THOMAS P. GRIESA, District Judge.
Baseball Quick brings this action for patent infringement against MLB Advanced Media. At issue is Baseball Quick's U.S. Patent No. 7, 628, 716 which teaches, generally speaking, a method for producing greatly shortened video recordings of baseball games - around 15 minutes in length - and distributing these recordings to subscribers.
The case is currently in the claim construction stage. After Baseball Quick submitted its opening claim construction brief, however, MLB requested inter partes reexamination by the USPTO of the patent at issue. MLB now moves to stay the proceedings in this court pending the outcome of that reexamination.
The motion is denied.
This suit was originally brought on August 23, 2010 in the Southern District of California. After four joint motions extending MLB's time to answer, MLB eventually answered the complaint on January 3, 2011. On MLB's motion, the case was then transferred to this court on March 14, 2011. MLB then moved, on June 22, 2011, for summary judgment. On March 30, 2012, the court substantially denied that motion -and Baseball Quick's related motions for sanctions and for discovery - except as it related to activity that began before the 716 patent was issued. In fact, MLB ultimately conceded one of the primary grounds of its own motion in its reply brief. The claim construction process then began with a joint claim construction statement filed on October 19, 2012. Baseball Quick filed its opening claim construction brief on November 11, 2012 to which MLB filed its opposition on December 21, 2012. Meanwhile, on September 14, 2012, MLB had filed a request for inter partes reexamination of the 716 patent with the USPTO. It then filed a motion to stay this action pending the USPTO's reexamination, along with its opposition to Baseball Quick's claim.
The Reexamination Proceedings
MLB's request for inter partes reexamination of the 716 patent raised ten grounds for the USPTO's rejection of the patent, arguing that its claims were anticipated by or obvious in view of certain combinations of various prior art patents and publications. On November 21, 2012, the USPTO granted MLB's request for inter partes review and issued an "Office Action" which rejected claims one through five of the 716 patent.
The parties, naturally, disagree over the strength of MLB's reexamination petition and what the Office action portends for the USPTO's ultimate reexamination decision. Both sides find comfort in various statistics published by the Commissioner for Patents regarding inter partes reexamination filings.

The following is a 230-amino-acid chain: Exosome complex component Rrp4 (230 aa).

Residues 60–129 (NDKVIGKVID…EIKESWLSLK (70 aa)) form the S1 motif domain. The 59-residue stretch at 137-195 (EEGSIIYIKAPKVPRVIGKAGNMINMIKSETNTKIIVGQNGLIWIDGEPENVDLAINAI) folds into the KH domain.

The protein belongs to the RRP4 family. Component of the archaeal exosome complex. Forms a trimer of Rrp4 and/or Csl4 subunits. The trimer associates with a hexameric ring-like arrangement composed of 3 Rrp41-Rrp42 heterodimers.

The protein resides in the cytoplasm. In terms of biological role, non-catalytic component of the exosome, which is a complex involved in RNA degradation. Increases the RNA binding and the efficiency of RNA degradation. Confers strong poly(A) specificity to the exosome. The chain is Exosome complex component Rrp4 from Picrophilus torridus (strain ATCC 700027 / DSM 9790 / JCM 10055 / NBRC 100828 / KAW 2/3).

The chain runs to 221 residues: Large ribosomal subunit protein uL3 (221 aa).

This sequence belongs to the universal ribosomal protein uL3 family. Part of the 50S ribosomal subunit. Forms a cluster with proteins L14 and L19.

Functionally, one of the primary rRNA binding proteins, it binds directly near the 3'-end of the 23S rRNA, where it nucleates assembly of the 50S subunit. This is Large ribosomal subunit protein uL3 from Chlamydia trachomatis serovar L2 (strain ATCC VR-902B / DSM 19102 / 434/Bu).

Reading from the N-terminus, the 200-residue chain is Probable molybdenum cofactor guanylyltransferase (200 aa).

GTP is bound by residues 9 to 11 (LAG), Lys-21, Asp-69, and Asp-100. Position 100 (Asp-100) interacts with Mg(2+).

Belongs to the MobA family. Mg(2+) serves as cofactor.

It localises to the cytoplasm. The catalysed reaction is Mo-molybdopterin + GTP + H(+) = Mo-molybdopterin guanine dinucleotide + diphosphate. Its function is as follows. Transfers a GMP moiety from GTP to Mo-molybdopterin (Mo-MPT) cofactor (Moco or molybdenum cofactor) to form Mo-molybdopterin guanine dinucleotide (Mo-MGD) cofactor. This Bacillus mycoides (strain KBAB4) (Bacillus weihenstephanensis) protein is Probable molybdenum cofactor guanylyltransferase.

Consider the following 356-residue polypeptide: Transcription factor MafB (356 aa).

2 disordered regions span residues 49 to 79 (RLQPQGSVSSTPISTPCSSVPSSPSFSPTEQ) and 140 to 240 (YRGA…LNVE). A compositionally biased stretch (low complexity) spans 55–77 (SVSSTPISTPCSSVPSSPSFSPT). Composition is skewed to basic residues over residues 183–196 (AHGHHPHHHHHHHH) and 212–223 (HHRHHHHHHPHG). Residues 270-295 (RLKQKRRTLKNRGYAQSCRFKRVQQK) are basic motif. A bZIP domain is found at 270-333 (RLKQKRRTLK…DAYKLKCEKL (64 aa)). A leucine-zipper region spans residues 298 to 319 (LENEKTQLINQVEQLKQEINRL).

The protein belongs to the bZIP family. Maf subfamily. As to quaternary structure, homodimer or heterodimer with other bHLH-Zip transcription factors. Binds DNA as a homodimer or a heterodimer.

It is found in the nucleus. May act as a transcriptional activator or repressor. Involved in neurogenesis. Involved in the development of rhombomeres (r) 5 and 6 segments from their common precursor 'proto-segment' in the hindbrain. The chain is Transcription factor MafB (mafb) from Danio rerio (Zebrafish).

The court takes the middle path and concludes that none of these statistics are of much use is resolving the present motion - the statistics provided by the Commissioner for Patents are simply too general to serve as a reliable indicator of the outcome of this particular reexamination given its own procedural and substantive characteristics.
But there is one statistic that the parties do appear to agree upon, and that is that the reexamination process may be expected to drag on for an extremely long time. The reexamination itself is likely to take three years, and appeals within the USPTO will take another three. Thus, if the court stays this litigation pending the ultimate conclusion of the USPTO's reexamination of the 716 patent, the case cannot be expected to resume until the year 2019 - and this does not include a highly probable appeal by the losing party to the Federal Circuit.
The decision whether or not to impose a stay pending the resolution of parallel USPTO reexamination proceedings is left almost entirely to the court's discretion. See, P&G v. Kraft Foods Global, Inc. , 549 F.3d 842, 849 (Fed. Cir. 2008).
In its exercise of this discretion, the court considers two sets of competing considerations. On one hand, the court must weigh Congress' supposed intent that courts should freely grant stays of litigation pending USPTO reexamination. Congress clearly intended that the reexamination process could serve as a relatively streamlined and inexpensive means of resolving challenges to a patent's validity, taking advantage of the USPTO's specialized expertise, and thus eliminating or reducing the complexity of infringement litigation in the courts. On the other hand, however, the court must beware that a long stay of litigation, especially when requested after the suit's earliest stages, can seriously prejudice a plaintiff and place her at a serious tactical disadvantage. See Spread Spectrum ...